In researching ritual abuse I used life-history interviews with adolescent and adult survivors as resources on the basis of which I developed ideas about issues such as the gendered nature of the abuse, the role of occult beliefs and the achievement of a 'survivor identity'. At the same time I explored the ways in which my interviewees narratives drew on - and sometimes challenged - culturally available discourses concerning gender, madness and child abuse. That is to say that although I attempted to do the kind of empirical research that looks for patterns in data and develops some middle range theoretical insights from them, I was not uninterested in the social processes and discursive practices by which such biographical data came to be. In other words, I refused to choose between regarding my interviewees accounts as either a topic in themselves or as a resource for knowledge about their lived experience. With such a dual reading I hoped to 'by-pass fruitless debate about the truth status of interview data' (see Seale, 1995: 602). If my subject matter had been some generally accepted feature of social reality this approach would have attracted little comment. It is the specific scepticism directed towards ritual abuse accounts rather than 'radical doubt' about the 'truth' status of all accounts that refused to be by-passed.

I find myself unable to make any thoroughgoing distinction between the tasks of practitioners and those of sociologists. As feminist sociologists we make choices about what we study, what we deconstruct, and the work we do influences - directly or indirectly - the thought and practice of social workers, counsellors, journalists and jurors. If there are both 'constructive' and deconstructive 'schools' in feminist sociology I would suggest they come together in the aim of producing knowledge that can be used to challenge exploitation and oppression - in the deconstruction of the discourses of the more powerful (feminist orthodoxies sometimes included ) and in the generation of new ways of knowing from lived experience.

It seems to me that doing feminist research corresponds with much of everyday feminist life. As Beverley Skeggs has put it:

We use the cultural resources available to us in the most beneficially feminist way possible, with an accompanying knowledge of the dangers, constraints and limitations in which we are located. (Skeggs 1994:89)


BUSFIELD, Joan, (1996) Men, Women and Madness: Understanding Gender and Mental Disorder. Basingstoke: Macmillan.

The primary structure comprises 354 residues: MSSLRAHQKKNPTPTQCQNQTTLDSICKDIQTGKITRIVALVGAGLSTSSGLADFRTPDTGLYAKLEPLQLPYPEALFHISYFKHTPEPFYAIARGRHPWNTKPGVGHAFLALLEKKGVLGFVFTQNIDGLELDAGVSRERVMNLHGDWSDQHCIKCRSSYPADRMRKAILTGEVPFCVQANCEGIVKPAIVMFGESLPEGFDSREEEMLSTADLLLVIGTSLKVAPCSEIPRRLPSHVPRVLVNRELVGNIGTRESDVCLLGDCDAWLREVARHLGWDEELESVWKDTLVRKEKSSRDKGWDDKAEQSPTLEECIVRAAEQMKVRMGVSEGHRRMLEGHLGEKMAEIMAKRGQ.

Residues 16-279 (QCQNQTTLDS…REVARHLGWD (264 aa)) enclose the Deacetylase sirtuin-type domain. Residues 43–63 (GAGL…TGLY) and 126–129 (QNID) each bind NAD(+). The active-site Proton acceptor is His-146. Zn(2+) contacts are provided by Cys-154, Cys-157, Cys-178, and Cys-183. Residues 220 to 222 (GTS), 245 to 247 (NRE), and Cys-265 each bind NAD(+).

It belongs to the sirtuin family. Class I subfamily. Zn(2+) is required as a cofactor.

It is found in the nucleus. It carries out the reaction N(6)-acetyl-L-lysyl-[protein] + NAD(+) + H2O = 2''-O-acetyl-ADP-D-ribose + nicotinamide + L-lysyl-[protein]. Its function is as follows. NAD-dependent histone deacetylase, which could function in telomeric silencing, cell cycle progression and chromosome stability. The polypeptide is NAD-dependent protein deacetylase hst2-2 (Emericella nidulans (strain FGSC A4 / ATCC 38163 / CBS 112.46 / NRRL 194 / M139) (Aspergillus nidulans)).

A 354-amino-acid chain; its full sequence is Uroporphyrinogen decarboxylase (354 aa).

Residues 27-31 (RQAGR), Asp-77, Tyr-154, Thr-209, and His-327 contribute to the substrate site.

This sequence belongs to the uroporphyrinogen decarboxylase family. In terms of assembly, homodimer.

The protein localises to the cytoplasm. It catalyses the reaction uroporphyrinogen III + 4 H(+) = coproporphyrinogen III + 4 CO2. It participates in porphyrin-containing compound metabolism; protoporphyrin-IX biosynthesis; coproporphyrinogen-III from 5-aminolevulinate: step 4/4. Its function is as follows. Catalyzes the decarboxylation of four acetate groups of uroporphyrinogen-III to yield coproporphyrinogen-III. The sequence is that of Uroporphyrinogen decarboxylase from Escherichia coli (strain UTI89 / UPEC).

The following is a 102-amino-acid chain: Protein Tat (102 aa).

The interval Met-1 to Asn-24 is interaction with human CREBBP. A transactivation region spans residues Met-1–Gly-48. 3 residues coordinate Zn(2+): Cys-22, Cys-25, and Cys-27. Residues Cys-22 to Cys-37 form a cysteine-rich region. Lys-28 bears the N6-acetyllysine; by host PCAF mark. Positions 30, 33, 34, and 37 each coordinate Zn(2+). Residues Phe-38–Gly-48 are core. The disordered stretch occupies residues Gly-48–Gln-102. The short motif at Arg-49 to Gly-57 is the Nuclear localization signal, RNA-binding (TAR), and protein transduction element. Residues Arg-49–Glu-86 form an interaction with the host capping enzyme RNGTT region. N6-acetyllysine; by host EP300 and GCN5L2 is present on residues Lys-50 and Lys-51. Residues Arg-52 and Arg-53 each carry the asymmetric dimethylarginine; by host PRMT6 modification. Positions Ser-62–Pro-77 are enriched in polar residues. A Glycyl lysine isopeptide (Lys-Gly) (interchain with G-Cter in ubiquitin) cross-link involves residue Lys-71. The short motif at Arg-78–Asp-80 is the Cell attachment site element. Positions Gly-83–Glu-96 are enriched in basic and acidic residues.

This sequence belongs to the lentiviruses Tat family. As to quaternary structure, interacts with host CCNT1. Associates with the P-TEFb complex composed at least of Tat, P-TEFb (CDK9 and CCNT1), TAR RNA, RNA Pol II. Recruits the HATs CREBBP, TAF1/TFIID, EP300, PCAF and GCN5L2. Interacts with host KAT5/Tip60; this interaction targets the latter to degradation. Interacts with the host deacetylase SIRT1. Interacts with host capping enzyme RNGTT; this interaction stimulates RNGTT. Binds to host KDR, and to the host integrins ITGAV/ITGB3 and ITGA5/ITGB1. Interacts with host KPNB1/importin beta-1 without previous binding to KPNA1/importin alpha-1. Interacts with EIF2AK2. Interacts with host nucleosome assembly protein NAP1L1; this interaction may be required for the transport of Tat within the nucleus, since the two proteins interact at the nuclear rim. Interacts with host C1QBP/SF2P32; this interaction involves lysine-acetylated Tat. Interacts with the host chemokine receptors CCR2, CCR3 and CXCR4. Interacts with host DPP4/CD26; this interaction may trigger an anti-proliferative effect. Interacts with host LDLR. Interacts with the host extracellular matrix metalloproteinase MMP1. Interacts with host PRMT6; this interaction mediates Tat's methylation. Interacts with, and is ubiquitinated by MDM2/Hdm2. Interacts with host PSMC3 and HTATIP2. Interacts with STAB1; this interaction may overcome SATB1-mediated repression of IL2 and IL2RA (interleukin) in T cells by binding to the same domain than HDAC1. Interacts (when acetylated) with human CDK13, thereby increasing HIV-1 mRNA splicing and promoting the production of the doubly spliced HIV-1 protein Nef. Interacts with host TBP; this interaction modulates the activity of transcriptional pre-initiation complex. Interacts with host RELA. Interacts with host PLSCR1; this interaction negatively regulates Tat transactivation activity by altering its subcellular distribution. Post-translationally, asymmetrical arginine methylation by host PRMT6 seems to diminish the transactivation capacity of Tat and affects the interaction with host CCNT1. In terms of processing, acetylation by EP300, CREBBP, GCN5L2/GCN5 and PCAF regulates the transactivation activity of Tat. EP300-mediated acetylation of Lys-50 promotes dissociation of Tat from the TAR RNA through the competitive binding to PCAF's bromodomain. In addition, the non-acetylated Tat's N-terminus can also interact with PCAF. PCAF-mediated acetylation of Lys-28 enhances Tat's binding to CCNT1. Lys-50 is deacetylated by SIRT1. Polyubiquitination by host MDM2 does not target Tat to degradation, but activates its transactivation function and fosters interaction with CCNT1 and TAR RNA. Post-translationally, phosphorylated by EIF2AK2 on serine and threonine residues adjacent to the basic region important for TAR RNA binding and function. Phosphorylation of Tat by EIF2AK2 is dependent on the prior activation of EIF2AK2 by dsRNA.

HUNTINGTON, Annie, (1999) 'A Critical Response to Sara Scott's "Here be Dragons: Researching the Unbelievable, Hearing the Unthinkable. A Feminist Sociologist in Uncharted Territory"', Sociological Research Online, vol. 4, no. 1.<>.

KELLY, L & SCOTT, S. (1991) 'Demons, Devils and Denial: Towards a Feminist Understanding of Ritual Abuse' in Trouble & Strife, No.22.

SCOTT, S. (1993) 'Beyond Belief: Beyond Help?' in Child Abuse Review Vol.4, No. 2.

SCOTT, S. & KELLY, L . (1993) 'Reviewing the literature on organised and ritual abuse' in Child Abuse Review Vol. 4, No. 2.

SCOTT, S. & SNELLING, O (1994) 'Ritual Abuse in the Media' in Valerie Sinason (Ed.) Treating Survivors of Satanist Abuse. London: Routledge.

SCOTT, S. (1997) 'Giving Birth to Death: Reproductive Violence in Life Histories of Ritual Abuse Survivors'. Auto/biography, Vol.1, No. 23.

SCOTT, S. (1998) 'Supporting Survivors of Ritual Abuse' in Good Practice in Counselling, Zetta Bear (editor) London: Jessica Kingsley.

SCOTT, S. (1998) 'Here Be Dragons: Researching the unbelievable, hearing the unthinkable. A feminist sociologist in uncharted territory' Sociological Research Online, Vol. 3, No. 3.<>

SCOTT, S. (1999) 'Fragmented Selves in Late Modernity: Making Sociological Sense of Multiple Personalities' The Sociological Review.

SEALE, C. (1995), 'Heroic Death' Sociology Vol. 29, No.4.

SKEGGS, Beverley (1994) 'Situating the Production of Feminist Ethnography' in Mary Maynard and June Purvis (editors), Researching Women's Lives from a Feminist Perspective. London: Taylor and Francis.

WISE, Sue (1999) 'Reading Sara Scott's "Here Be Dragons" Sociological Research Online, vol.4, no.1.

Copyright Sociological Research Online, 1999